Thursday, December 15, 2011


Before we had children we used to eat, literally every week, at a restaurant called the Bengal Tiger, which kicked off my obsession with Indian food.   Once we had children we cut back on the endless restaurant dining and so I had no choice but to cook Indian at home, which I have done, almost every week, ever since.

There is something very life affirming about Indian food.  The orange chilli powder, the musky clove and cinamon smells, the saffron yellow turmeric, the grinding of spices, the slow slow braising of chicken, the snowy fluffy rice, all those pulses and grains, the little dishes filled with yoghurty condiments and spicy salads.   And of course there is no such thing as 'Indian' food just as there is no such thing as 'Chinese' food.  So you can endlessly discover new dishes.

(some of my Indian cookbooks)

Which is why all I really want for Christmas is this book by Christine Manfield:

And then one day, off to Agra I will go, to do something like this:

(courtesy Brandon Van Slyke *)

On Saturday it will be a year exactly since my cancer diagnosis.  On that day I will be heading off to my hairdresser to address my unsatisfactory way too short mousey brown boofy hair.  As much as my hair is driving me berko, as I keep saying to myself, at least I am not dead.   My Oncologist Who Doesn't Believe in Remission** (and who also told me that cancer is just the wrong form of energy, which is why I love him) doesn't want me to dwell on this awful anniversary, and I think that makes sense. 

Last year, unusually, I had bought all my presents and even set the table for our twenty person Christmas lunch a good 10 days before Christmas, unheard of for me. And then the next day I had the diagnosis. It was as if on a subconscious level my body knew what was about to happen.  If nothing else, this year has completely convinced of the powerful mind-body connection. Not that you can cure yourself by positive thinking, no not at all.  Those who read this blog will know I do not believe in that at all.  Rather that there are so many things our bodies know, we just have to listen.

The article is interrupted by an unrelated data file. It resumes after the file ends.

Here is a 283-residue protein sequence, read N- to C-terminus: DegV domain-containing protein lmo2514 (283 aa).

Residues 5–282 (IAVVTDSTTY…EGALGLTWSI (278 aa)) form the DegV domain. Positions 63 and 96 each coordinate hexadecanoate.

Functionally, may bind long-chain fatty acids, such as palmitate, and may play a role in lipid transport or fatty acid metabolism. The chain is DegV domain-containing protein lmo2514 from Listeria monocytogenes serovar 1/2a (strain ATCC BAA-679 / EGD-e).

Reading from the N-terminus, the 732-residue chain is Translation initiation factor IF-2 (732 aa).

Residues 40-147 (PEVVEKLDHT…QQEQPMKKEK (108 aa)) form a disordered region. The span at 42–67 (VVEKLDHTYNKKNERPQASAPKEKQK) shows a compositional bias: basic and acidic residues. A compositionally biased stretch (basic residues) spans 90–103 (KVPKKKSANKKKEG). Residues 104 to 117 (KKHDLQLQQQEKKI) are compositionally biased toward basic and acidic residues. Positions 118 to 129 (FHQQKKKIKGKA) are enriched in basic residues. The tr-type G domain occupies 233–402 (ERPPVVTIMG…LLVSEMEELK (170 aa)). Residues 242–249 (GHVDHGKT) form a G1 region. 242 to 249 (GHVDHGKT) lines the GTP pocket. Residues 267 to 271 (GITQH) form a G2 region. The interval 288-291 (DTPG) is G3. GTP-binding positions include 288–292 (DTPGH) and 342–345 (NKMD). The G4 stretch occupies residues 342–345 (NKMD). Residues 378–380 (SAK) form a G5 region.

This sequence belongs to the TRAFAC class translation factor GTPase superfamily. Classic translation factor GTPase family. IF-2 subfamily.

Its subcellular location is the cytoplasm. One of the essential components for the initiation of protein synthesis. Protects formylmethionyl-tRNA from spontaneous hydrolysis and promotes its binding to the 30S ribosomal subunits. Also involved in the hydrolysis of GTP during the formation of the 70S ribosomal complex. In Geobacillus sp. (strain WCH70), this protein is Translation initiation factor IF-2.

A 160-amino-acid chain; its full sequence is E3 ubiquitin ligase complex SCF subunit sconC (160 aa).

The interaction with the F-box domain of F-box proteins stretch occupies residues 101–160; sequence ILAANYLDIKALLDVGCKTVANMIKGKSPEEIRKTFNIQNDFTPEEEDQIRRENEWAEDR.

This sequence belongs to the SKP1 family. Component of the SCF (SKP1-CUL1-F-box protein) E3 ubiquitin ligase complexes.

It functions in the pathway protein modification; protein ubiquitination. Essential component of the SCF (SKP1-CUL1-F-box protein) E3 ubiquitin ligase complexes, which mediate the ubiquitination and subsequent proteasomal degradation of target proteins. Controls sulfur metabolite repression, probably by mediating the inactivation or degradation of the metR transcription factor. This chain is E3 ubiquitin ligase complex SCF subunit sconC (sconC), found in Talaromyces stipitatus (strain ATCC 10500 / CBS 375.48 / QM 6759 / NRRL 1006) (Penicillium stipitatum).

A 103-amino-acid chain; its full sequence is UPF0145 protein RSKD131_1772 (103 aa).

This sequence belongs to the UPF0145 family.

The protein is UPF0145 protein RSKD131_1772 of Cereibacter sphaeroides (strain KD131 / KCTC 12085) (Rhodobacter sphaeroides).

This is our Star Wars Advent Calendar.  I know.   Unbelievable isn't it.  Who would have thought that Star Wars was so Christian.   But my goodness the children love it.

So to the point, which is that last night we went on our once every 9 years trip to the opera.  It was La Traviata, by Verdi.  You know, the One with the courtesan (ie prostitute) Violetta who sacrifices her love for her penniless young man Alfredo only to be reunited with him and then dramatically drop dead from consumption.  That one.  

And I sat there and thought, really, so much of last year has just been about surviving.  Getting out of bed and making it from one day to the next.   Dreading the little twinges.  Over Googling recurrent secondary breast cancer.  Lying in bed at night, sleepless, convincing myself that I am fine, and just a very lucky person.  Wondering if I will even be alive to see my already slightly moody daughter become a teenager.  Hoping I will be around to teach my son the correct way to treat women and to make sure he doesn't break his neck playing football.  

Next year, I hope, will be more about living. 

So it needs to be more about swimming and sunshine:

(Byron Bay - courtesy Adrian McGruther*)

and pointless beautiful things:

And whilst we are enjoying Christmas I want you to think, as I have been, quite a lot, probably too much, about the three amazing ladies, Lisa, Ellie and Sophie, who are listed under the C-word at the right (see Alright Tit, Written Off and Sophie Feels Better), who, all three, have this year had devastating news in varying degress of terribleness.  Every day they amaze me with their guts and spirit.  And every day I curse (just a little bit) the horrible random nature of life.

* these images were in a Christmas Ecard sent to me by this law firm.  Taken by their lawyers on various travel trips. And who said lawyers were boring. 

** this is kind of a long story so I might leave it for another post.  Suffice it to say he is more about curable\incurable than statistics.  And I might note I have never shown any cancer spread, so there is nothing really to be in remission from.

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